Page:Origin of Species 1859 facsimile.djvu/104
another flower or on another plant. In plants under culture and placed under new conditions of life, sometimes the male organs and sometimes the female organs become more or less impotent; now if we suppose this to occur in ever so slight a degree under nature, then as pollen is already carried regularly from flower to flower, and as a more complete separation of the sexes of our plant would be advantageous on the principle of the division of labour, individuals with this tendency more and more increased, would be continually favoured or selected, until at last a complete separation of the sexes would be effected.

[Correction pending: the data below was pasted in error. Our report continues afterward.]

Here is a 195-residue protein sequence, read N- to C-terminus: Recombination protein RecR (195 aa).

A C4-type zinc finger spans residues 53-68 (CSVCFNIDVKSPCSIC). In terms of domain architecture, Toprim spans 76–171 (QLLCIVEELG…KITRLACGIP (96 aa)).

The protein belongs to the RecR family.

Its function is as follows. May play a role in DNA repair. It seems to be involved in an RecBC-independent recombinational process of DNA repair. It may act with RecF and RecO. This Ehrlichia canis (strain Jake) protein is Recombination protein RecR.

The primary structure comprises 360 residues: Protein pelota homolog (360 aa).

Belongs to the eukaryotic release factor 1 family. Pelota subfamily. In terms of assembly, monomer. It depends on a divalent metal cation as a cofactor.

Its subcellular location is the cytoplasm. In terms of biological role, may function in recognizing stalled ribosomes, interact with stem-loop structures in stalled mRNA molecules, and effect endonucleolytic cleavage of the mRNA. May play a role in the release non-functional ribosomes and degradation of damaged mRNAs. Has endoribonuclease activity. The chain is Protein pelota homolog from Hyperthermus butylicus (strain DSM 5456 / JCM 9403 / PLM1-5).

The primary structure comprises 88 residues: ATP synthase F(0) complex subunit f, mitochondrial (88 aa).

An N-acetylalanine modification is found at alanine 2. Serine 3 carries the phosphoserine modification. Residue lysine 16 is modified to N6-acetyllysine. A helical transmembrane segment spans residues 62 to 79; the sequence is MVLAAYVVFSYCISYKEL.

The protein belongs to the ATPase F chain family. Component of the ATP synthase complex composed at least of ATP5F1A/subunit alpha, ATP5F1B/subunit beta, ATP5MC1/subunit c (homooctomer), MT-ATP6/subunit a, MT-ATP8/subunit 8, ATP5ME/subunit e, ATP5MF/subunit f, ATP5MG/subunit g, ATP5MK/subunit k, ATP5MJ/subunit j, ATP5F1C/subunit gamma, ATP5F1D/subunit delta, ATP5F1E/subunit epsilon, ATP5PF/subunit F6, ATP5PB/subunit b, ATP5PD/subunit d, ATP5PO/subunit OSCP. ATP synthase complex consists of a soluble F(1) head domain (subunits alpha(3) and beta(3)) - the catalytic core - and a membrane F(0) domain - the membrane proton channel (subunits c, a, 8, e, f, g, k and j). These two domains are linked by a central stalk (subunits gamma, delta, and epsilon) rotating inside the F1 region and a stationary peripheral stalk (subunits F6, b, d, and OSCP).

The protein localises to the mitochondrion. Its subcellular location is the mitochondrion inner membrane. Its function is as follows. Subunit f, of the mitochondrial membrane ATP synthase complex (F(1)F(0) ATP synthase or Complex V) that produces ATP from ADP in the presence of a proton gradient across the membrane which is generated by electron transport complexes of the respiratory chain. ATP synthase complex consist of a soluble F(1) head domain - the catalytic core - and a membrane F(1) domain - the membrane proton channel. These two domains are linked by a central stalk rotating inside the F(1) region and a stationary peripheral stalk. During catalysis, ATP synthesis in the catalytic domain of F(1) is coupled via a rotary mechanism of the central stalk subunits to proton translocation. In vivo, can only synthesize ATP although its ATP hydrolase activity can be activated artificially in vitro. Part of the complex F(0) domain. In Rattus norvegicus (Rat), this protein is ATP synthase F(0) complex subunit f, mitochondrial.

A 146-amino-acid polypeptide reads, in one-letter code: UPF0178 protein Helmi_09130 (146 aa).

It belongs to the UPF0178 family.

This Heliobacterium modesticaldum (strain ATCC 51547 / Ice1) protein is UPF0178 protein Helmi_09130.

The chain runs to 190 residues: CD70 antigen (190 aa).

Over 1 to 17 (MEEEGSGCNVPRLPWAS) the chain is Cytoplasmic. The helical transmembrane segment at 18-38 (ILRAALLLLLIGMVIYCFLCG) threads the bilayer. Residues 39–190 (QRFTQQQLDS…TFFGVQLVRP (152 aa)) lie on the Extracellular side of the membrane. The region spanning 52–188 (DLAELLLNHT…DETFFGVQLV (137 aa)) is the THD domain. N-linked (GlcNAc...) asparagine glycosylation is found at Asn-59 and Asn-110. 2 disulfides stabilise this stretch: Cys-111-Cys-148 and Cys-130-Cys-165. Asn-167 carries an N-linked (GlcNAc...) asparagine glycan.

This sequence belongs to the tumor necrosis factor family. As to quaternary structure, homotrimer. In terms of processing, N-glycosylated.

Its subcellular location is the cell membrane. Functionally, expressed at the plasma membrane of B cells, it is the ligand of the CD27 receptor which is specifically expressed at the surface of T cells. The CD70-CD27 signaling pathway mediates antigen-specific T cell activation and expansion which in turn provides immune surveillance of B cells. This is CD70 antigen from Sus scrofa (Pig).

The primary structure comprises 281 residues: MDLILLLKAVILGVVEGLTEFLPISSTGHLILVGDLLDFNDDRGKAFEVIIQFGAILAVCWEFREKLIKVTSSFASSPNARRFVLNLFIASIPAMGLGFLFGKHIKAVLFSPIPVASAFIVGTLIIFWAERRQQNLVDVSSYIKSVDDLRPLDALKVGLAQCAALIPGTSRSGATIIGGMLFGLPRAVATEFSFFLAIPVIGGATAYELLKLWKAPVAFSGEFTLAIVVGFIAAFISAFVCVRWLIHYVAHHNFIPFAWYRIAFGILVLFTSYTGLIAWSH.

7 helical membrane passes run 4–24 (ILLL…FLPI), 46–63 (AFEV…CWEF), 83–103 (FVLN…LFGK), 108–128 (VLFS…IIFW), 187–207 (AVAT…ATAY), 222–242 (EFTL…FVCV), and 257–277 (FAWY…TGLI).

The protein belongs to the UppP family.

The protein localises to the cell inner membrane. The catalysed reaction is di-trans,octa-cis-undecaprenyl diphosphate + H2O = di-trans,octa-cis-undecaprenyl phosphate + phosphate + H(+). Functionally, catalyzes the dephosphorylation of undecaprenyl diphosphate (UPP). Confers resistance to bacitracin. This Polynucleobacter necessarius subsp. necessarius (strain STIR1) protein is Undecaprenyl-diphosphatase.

Let us now turn to the nectar-feeding insects in our imaginary case: we may suppose the plant of which we have been slowly increasing the nectar by continued selection, to be a common plant; and that certain insects depended in main part on its nectar for food. I could give many facts, showing how anxious bees are to save time; for instance, their habit of cutting holes and sucking the nectar at the bases of certain flowers, which they can, with a very little more trouble, enter by the mouth. Bearing such facts in mind, I can see no reason to doubt that an accidental deviation in the size and form of the body, or in the curvature and length of the proboscis, &c., far too slight to be appreciated by us, might profit a bee or other insect, so that an individual so characterised would be able to obtain its food more quickly, and so have a better chance of living and leaving descendants. Its descendants would probably inherit a tendency to a similar slight deviation of structure. The tubes of the corollas of the common red and incarnate clovers (Trifolium pratense and incarnatum) do not on a hasty glance appear to differ in length; yet the hive-bee can easily suck the nectar out of the incarnate clover, but not out of the common red